My music teachers taught me so much more than do, re, mi, fa, so, la, ti, do. I wonder how many lives they have touched and changed for the better through out their careers. Many more than I’m sure they ever imagined. I played clarinet through middle school, high school, and part of college, at which time I switched to piano. Music became a part of how I defined myself. But in the beginning, all I wanted was to give up.
The funny thing is, today I don’t even recall why I wanted to give up. Maybe my parents remember. I do remember my parents asked me to stick with it for one more year, and if I still wanted to give up after that, I could. But by the end of that second year, it had already become a part of me.
In later years, I recall my school losing funding. And as can be expected, that meant the music department lost funding. But I was fortunate to have lived in a community that placed great value on music education and furthermore was able to support the music department when funding fell short. Most schools don’t have that luxury.
You can find countless articles on the endless benefits of playing a musical instrument. It makes you smarter. It improves your math skills. Or it develops your emotional maturity. Here are the five greatest lessons I learned from playing clarinet, and these lessons you probably won’t find in any article. These are also the reasons why I believe every child should have access to a good music education.
Catharsis and coping
It is undeniable that music offers catharsis. Music can be joyous, melancholy, celebratory, angry, powerful, humble, menacing, and any other countless emotions and moods you can imagine. Listening to music alone can be moving, but to actually create music, to bleed those emotions through your instrument, can be releasing and renewing. Playing a musical instrument is a healthy and invaluable coping mechanism. Whatever emotions you may be experiencing, you are using that emotional energy to create something beautiful, while working through those emotions. Playing a musical instrument can help develop a child’s emotional maturity.
Dedication and self discipline
I can still hear my conductor’s words in my ears. “For every one time you play a passage incorrectly, it takes seven times playing it correctly to get it into your muscle memory.” And, “For every day you don’t practice, it takes two days to make up what you’ve lost.” Of course there was a steep learning curve at the beginning as I learned notes, rhythms, and how to read music. But most days you practice, there is no obvious or earth-shattering growth. Most days you practice, there are no major accomplishments to celebrate. Practicing can be tedious. At times you may have a break through, but there are many plateaus in between. And plateaus are okay.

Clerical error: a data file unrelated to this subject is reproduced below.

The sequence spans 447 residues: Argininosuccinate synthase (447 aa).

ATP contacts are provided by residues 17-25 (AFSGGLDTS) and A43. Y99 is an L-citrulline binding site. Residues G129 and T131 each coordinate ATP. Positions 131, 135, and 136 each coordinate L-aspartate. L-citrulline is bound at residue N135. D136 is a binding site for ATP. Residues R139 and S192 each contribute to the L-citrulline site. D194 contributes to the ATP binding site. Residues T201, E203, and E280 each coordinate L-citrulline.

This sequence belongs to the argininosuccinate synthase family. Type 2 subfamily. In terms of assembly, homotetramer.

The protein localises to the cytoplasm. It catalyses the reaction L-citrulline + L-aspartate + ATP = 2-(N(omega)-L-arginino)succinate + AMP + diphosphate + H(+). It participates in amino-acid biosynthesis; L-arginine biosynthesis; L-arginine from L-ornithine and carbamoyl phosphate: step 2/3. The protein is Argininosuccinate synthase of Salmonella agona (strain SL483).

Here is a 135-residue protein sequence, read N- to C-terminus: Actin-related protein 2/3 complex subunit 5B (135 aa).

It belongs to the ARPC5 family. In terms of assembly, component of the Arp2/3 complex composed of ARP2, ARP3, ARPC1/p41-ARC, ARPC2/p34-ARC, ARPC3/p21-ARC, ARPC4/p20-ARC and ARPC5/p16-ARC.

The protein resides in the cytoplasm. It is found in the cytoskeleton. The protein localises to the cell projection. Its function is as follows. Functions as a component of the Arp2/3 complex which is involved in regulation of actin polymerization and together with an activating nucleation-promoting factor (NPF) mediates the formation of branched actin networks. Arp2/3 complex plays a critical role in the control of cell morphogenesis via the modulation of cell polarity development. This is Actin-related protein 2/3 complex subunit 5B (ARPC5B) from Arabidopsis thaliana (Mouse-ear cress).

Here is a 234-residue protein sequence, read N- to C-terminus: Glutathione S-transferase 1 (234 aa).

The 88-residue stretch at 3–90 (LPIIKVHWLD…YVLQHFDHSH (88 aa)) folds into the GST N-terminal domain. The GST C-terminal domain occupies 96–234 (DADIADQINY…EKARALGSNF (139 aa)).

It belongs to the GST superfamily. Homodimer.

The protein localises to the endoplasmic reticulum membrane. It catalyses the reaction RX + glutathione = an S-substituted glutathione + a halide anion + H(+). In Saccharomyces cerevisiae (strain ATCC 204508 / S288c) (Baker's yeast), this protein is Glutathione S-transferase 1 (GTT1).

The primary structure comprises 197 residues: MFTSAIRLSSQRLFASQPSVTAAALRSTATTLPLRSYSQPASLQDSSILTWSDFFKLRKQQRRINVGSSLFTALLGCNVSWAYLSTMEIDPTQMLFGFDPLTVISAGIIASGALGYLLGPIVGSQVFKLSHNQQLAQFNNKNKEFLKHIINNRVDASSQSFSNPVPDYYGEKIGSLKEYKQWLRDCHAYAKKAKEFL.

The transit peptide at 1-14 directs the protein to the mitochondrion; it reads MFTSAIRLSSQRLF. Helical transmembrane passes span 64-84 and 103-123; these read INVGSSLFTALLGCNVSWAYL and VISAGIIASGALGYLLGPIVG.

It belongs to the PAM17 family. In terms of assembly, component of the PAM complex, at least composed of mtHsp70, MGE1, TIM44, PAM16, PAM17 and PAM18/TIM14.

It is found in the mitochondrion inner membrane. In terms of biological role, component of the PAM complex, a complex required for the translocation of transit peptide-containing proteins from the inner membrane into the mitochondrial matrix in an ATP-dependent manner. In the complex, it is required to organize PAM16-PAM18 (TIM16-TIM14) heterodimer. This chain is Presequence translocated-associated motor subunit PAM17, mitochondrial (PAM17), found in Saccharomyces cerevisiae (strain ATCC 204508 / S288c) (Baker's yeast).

How to handle failure and disappointment
I had many auditions through out my years in band. I auditioned for my chair, for band clinics, for community bands, and even a European band tour. Sometimes I excelled, other times, I wasn’t accepted at all. And some times I performed just mediocre – OK enough to be accepted, but at the bottom of the list. However I performed, through out my failures, I learned to fall back on #2 – dedication, self discipline, and all the words of my conductor. Find out what I did wrong, and fix it till I felt it in my bones.
Between learning dedication and how to handle failure, perseverance was bound to develop. I learned that whatever I endeavor at in life, I will at times plateau. At times, I may even regress. But plateaus and regressions are never reasons to be discouraged or give up. As long as I stick to my goals and good habits, these plateaus only last so long.
I performed in concerts and recitals through out the years. Some times I had solos. All of these things take a certain amount of confidence in my skill. But learning such a valuable tool as self discipline, learning how to handle failure, and developing perseverance gave me an invaluable confidence in myself and my ability to achieve my goals. That is something that has applied beyond the walls of the band room and into all aspects of my life.
Hug a Music Teacher.
So next time you see a music teacher, hug them. Thank them. Because most likely, they changed someone’s life today. And they probably don’t even know it.So next time you see a music teacher, hug them. Thank them. Because most likely, they changed… Click To Tweet
A Note to my Parents
I will be forever grateful to you both for advising me to stick through band for one more year. My clarinet, the support you showed me through out the years, and putting up with the squeaks and squawks on tired ears after a long day of work are some of the greatest gifts you could have ever given me. Thank you.
A lot of families can’t afford music education for their children – it gets expensive! It also makes a great gift idea for birthdays or Christmas. For more great gift ideas for kids, check out my post 7 Gifts for Kids that Won’t Create Clutter.
Questions of the Day
1. What was your music education like?
2. What was the greatest lesson you took away from your music education?